Upper South

June, 2005
Regional Report

Gardening With Arthritis

Gardening is a great activity for maintaining joint flexibility, bone density, and range of motion. With a few simple changes, even people with arthritis can enjoy the benefits and pleasures of gardening. Talk to a doctor about wearing braces; buy tools developed for those with arthritis; garden at times of the day when you feel best; before gardening, stretch to loosen joints and muscles; choose low-maintenance plants; wear an apron with pockets to carry frequently used tools; use a sprinkler rather than heavy watering cans to water; and use a wheeled hose caddy.

Be Safe in the Sun and Heat

Sunshine cheers us up and helps our bodies produce vitamin D, but it also can cause sunburn, premature wrinkling, cataracts, and skin cancer. To prevent these effects of too much sun exposure, apply sunscreen every day before going outside to garden, and wear a hat and sunglasses. There are also clothes available that provide ultraviolet light protection. To avoid the effects of heat, drink plenty of water, take frequent breaks in the shade, work outside in the early morning and evening, and wear a bandana soaked in cool water around your neck.

Water Newly Planted Trees and Shrubs

Trees and shrubs planted this spring need regular, deep watering every 7 to 10 days all through the summer in order to become well-established. The best method for watering is with a soaker hose (soaker hose circles are made especially for trees) or letting the water run very slowly from a hose. If you didn't make a well around the plants when planting, do so now. This will help hold the water around the rootball. If a tree or shrub is large, water under the spread of the tree crown, not just at the base of the tree.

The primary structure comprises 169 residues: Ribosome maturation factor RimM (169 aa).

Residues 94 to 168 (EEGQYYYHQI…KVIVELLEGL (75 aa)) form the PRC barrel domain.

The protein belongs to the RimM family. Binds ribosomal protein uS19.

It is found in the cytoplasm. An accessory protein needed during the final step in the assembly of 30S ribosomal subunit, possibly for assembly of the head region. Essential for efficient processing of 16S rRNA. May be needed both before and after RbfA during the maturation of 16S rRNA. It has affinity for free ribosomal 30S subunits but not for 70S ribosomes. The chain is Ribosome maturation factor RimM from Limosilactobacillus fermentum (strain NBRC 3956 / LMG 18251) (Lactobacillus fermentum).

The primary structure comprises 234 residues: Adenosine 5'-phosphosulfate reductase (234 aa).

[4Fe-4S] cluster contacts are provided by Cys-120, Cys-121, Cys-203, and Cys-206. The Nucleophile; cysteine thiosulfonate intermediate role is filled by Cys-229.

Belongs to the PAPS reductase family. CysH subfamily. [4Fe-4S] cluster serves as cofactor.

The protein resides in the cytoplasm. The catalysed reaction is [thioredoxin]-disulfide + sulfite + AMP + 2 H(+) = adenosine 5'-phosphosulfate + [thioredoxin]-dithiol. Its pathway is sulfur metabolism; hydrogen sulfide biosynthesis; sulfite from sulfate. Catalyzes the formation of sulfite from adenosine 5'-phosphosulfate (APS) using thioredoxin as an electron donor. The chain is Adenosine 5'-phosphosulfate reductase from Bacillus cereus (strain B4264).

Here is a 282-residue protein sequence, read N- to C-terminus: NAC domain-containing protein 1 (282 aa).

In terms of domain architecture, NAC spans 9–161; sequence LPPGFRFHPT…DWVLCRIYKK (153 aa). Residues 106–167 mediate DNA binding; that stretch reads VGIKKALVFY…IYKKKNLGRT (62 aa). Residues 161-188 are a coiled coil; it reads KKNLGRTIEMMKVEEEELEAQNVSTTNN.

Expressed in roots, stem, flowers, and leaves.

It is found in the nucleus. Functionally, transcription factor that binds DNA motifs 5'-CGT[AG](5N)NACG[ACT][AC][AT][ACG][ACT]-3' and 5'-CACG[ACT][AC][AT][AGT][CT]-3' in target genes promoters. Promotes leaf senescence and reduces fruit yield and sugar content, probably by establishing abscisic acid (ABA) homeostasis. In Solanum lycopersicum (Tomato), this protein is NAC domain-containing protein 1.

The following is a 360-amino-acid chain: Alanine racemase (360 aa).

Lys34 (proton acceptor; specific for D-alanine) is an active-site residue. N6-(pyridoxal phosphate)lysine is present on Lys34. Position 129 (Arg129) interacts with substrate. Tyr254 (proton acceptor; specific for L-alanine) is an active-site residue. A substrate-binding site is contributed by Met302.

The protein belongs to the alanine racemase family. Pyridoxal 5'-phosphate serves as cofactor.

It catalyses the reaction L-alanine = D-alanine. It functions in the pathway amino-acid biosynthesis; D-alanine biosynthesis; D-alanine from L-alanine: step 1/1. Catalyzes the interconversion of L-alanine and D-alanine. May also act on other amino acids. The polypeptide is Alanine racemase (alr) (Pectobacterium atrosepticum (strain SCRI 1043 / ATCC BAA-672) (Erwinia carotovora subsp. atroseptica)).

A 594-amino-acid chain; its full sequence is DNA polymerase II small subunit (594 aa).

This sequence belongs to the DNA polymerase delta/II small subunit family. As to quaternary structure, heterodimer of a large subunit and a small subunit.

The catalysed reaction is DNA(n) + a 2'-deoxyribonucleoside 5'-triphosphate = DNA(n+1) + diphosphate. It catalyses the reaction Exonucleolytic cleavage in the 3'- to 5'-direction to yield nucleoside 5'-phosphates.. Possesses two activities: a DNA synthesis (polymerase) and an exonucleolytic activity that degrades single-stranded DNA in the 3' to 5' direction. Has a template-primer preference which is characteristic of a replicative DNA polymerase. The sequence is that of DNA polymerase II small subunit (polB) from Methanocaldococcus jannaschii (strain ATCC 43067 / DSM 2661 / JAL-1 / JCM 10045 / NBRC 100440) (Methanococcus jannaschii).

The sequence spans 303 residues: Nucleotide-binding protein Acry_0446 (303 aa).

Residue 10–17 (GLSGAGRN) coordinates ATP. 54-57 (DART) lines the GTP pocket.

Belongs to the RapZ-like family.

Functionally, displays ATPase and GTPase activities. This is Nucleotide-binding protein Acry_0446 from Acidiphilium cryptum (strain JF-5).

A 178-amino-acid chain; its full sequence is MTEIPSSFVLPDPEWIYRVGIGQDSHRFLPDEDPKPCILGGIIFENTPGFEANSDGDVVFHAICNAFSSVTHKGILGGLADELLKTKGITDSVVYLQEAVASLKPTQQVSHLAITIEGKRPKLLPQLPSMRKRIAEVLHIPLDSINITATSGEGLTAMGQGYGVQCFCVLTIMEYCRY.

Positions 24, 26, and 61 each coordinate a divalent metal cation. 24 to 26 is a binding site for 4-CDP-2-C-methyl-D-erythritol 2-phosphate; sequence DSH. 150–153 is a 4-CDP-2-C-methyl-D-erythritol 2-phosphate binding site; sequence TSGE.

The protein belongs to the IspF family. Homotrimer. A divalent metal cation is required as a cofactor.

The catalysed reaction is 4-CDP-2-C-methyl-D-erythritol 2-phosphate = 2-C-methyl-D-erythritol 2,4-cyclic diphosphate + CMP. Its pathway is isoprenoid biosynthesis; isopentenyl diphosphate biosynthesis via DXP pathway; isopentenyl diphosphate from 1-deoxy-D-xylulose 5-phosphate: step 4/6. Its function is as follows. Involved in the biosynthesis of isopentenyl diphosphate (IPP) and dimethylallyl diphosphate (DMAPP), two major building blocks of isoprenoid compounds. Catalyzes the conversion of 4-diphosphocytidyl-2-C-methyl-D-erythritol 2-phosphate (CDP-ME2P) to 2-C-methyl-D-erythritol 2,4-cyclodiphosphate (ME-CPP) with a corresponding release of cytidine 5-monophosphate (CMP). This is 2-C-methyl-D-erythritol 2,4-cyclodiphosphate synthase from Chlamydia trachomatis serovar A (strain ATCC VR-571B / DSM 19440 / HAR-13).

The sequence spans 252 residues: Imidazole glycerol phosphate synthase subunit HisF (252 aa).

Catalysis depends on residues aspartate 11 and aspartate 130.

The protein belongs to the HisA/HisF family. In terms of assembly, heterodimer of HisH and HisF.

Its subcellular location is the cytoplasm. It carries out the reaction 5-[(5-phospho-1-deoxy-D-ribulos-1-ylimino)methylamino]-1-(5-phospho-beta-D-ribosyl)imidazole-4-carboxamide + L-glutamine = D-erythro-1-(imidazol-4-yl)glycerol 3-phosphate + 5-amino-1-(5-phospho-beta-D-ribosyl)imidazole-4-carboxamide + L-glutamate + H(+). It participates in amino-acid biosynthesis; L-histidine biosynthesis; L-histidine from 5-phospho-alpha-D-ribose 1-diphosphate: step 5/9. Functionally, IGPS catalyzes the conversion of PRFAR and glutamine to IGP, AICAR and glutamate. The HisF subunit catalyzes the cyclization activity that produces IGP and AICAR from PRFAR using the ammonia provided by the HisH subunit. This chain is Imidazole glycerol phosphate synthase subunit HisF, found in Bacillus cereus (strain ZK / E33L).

Control Insects on Vegetables

Flea, Colorado potato, Mexican bean, and cucumber beetles can destroy a crop almost overnight. Check plants daily for signs of infestation. Thorough garden cleanup in the fall can help reduce problems, as can crushing egg clusters and using row covers. Rotenone/pyrethrum and neem sprays control most of these pests fairly well and are considered organic methods. Both are still poisons, however, so use them carefully. If you grow lots of potatoes, consider the insecticide based on the strain of Bacillus thuringiensis that kills potato beetle larvae.

Mow Lawns Higher

As weather warms and grass growth slows, increase the mowing height to 3 inches. Mowing too short is an open invitation to weeds. If you mow frequently, it's advantageous to leave the clippings on the lawn. Since grass clippings are about 80 percent water, they will decompose rapidly and add nutrients to the lawn. If the grass needs it, water lawns once a week, applying a total of 1 to 1-1/2 inches of water per week.

Donate Today

The Garden in Every School Initiative

Special Report - Garden to Table

— ADVERTISEMENTS —